With the exception of the 70 years' Babylonian desolation/captivity, the Jewish people have lived without interruption in the Land of Israel as a nation until A.D. 70-135—ending a period of over seventeen hundred years. The Jewish population of Israel peaked at two and one-half million before the Roman destruction of Jerusalem in A.D. 70 and the massive slaughter and expulsion of Jews for the Second Dispersion.[†][15]

If the Jews have a God-given right to the Land, why were the Jews expelled from the Land of Israel by the Romans? Why was the door to "Palestine," as renamed by the Romans, generally shut to Jews for so many centuries? Jesus gave the reason for this dispersion. Shortly after presenting himself to Israel as king (in fulfillment of Zechariah 10:9), he indicted Israel because they killed the prophets and failed to accept him. Jesus said, "Behold, your house is left unto you desolate" (Matthew 23:37).[‡][16] Similarly, Zechariah predicted that the LORD would render "double" (Hebrew mishneh, "an equal portion") because they did not turn to Jesus, their "stronghold." Israel would need to experience a period of disfavor equal to their period of favor from the Lord (Zechariah 10:12).

Regarding that equal portion of time in the disfavor of God, Jeremiah predicted that God's "recompense [for] their iniquity and their sin double" would be accomplished before the current massive regathering of the Jews to their Land (Jeremiah 16:14-18, especially vs. 18). The opening of the doors of the Land to the Jews can be pinpointed at 1878 when, by the diplomatic skill of Prime Minister Benjamin Disraeli at the Berlin Congress of Nations, Britain was given a protectorate over Palestine. Disraeli had approached the Congress with the intention of achieving that control over Palestine fully expecting a mass immigration of Jews to reach "one million strong, speaking one language, and animated by one spirit to achieve autonomy and independence."[17] This turn of events finally eased restrictions on Jewish immigration and land purchase in Palestine.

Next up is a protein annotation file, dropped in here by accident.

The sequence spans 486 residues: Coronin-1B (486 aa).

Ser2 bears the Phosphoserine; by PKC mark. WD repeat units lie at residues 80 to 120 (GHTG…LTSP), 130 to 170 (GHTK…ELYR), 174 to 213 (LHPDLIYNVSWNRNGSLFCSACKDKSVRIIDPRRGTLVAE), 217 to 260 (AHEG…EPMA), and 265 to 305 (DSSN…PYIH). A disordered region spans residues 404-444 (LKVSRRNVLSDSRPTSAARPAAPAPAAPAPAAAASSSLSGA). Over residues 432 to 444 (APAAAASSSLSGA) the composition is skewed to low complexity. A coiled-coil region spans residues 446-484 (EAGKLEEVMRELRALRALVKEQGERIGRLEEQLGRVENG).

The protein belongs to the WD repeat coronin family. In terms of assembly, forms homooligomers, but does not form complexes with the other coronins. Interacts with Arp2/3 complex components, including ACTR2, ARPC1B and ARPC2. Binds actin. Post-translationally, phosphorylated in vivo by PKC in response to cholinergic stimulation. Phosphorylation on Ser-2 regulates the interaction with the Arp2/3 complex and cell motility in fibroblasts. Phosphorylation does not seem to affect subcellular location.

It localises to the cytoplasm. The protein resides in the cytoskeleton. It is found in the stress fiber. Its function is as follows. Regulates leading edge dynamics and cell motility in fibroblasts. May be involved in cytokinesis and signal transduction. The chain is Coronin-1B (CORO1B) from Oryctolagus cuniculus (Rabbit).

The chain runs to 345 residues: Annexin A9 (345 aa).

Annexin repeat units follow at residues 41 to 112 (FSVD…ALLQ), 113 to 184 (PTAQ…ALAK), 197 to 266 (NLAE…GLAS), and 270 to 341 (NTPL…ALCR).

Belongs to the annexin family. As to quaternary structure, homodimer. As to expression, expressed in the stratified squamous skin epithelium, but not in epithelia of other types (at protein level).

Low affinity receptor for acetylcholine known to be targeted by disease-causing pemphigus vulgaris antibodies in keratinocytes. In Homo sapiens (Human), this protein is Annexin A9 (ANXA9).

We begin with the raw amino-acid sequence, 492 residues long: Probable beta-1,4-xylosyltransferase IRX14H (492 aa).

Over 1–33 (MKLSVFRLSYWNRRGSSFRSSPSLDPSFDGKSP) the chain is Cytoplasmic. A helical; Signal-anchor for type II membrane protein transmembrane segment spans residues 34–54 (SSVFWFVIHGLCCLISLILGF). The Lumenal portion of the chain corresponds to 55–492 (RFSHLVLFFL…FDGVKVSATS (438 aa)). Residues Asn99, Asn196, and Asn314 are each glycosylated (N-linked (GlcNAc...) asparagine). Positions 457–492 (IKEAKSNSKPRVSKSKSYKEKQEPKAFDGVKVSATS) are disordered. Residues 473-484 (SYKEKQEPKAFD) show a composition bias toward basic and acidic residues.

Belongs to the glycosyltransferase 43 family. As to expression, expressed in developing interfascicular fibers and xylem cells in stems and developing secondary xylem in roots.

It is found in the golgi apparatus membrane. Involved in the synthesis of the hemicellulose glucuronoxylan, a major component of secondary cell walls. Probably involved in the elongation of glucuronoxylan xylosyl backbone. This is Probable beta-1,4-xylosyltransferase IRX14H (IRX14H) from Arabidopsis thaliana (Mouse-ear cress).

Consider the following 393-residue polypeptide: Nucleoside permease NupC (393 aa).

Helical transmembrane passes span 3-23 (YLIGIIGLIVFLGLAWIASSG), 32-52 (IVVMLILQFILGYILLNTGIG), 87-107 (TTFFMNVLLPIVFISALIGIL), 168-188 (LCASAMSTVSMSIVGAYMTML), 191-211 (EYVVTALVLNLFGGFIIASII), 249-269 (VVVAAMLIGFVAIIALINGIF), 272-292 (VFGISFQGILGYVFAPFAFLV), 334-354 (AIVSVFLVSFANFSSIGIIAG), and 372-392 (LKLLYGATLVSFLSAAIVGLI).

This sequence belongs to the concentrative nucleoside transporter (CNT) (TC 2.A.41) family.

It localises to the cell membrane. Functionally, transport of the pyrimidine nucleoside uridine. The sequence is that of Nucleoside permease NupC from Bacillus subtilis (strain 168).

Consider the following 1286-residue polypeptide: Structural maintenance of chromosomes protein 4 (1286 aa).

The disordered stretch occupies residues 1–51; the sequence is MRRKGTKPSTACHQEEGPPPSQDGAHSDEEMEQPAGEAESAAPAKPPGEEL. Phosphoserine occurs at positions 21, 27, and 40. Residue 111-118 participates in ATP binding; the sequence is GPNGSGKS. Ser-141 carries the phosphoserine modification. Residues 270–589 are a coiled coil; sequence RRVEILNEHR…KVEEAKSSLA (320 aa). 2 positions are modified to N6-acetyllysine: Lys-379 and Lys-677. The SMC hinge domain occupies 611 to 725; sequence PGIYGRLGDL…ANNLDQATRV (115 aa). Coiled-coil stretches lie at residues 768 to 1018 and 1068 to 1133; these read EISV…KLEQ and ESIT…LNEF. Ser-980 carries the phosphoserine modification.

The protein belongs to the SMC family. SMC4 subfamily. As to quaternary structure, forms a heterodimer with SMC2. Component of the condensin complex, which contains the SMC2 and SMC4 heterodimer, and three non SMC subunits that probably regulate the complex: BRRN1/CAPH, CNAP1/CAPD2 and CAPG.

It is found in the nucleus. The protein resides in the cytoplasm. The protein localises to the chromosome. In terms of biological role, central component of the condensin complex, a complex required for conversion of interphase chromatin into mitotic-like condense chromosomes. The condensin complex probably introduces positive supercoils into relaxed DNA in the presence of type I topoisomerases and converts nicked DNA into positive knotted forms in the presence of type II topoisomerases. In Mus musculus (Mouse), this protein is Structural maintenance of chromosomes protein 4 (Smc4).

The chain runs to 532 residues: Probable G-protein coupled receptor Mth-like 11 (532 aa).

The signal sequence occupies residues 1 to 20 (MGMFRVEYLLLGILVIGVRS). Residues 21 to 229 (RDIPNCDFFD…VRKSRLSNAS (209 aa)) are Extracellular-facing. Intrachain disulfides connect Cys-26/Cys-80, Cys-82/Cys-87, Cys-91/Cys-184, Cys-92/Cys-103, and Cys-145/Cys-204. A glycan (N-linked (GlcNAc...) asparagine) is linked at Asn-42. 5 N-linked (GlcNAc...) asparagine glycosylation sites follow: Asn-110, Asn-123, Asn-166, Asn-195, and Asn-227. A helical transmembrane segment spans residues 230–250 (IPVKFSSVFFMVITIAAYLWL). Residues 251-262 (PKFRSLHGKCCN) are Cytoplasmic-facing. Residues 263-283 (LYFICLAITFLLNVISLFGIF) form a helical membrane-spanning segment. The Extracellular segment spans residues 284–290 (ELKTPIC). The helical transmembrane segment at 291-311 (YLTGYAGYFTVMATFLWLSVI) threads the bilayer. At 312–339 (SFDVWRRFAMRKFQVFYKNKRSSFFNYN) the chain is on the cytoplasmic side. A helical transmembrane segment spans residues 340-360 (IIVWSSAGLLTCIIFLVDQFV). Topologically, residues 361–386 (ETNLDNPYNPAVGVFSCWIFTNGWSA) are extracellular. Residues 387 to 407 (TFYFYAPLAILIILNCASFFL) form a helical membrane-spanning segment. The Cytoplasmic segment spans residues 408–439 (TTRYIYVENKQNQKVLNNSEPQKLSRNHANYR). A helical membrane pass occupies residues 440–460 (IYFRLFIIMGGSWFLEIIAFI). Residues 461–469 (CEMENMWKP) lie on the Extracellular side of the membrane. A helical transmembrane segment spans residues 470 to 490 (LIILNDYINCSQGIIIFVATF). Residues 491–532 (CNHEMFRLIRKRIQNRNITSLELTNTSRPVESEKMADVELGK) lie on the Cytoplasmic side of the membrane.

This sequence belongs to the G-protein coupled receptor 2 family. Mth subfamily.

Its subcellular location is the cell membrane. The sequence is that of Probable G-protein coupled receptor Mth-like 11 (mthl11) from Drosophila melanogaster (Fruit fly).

Also at this time, Jews established the first agricultural settlement—Petah Tikvah "Door of Hope"—in the ancient Land of their ancestors.[18] Here the reclamation of the Land by Jewish immigrants began.[19] This regathering beginning in 1878 actually marked the first tangible sign of God's favor returning to the Jewish people.

Jeremiah prophesied that the Land would be restored to the Jews after it had become "desolate without man and without beast" (Jeremiah 33:10-16). Again, how do we know that this promise of restoration to the Land was not fulfilled with the return from Babylon? Jeremiah, after all, wrote before the 70 years' desolation. Vss. 15,16, predicted a permanent restoration that will culminate in the Messianic Age. "I will cause the Branch of righteousness to grow up unto David. . .Jerusalem shall dwell safely." Jerusalem did not dwell "safely" after the temporary restoration from the 70 years' desolation/captivity. This permanent restoration was to occur after the Second Dispersion—which Jesus prophesied would be worldwide (Luke 21:24).

From A.D. 70 until the current regathering, God intended that the Land of Israel would become barren of man and beast. Why? The Land then could receive a mass influx of Jewish immigrants at the prophetic time. No nation would be able to establish itself in Palestine during the interim period. But here we are faced with a credibility gap between the Bible and the Arab Palestinian claim. The Bible speaks of a massive dispersion of Jews followed by centuries of a minimum of inhabitants until God's regathering of Jews back to their Land. However, the Arab Palestinians claim that from the conquest of the Land by the Arabs (A.D. 640-1099), a thriving Palestinian culture developed. Which of these two views of history do the facts affirm?

Although the expulsions of Jews after A.D. 70 and 135 were massive, devotion to the Land of Israel caused some to linger just outside the borders, wait for quieter times and keep coming back. One of the so-called Early Church Fathers, Origen, during his stay in the Holy Land from A.D. 231-254, observed that the Jews were still a majority in the Land at that time. After the Roman Empire embraced Christianity in the fourth century, a systematic dispersal of the remaining Jews began. However, between A.D. 614-617, the Jews actually controlled large parts of the Land:[20]

Another large-scale uprising [of Jews in Palestine], supported by an invading Persian army, was so successful that for three years the Jews seem to have exercised control over large parts of the country including Jerusalem and Tiberias (614-617).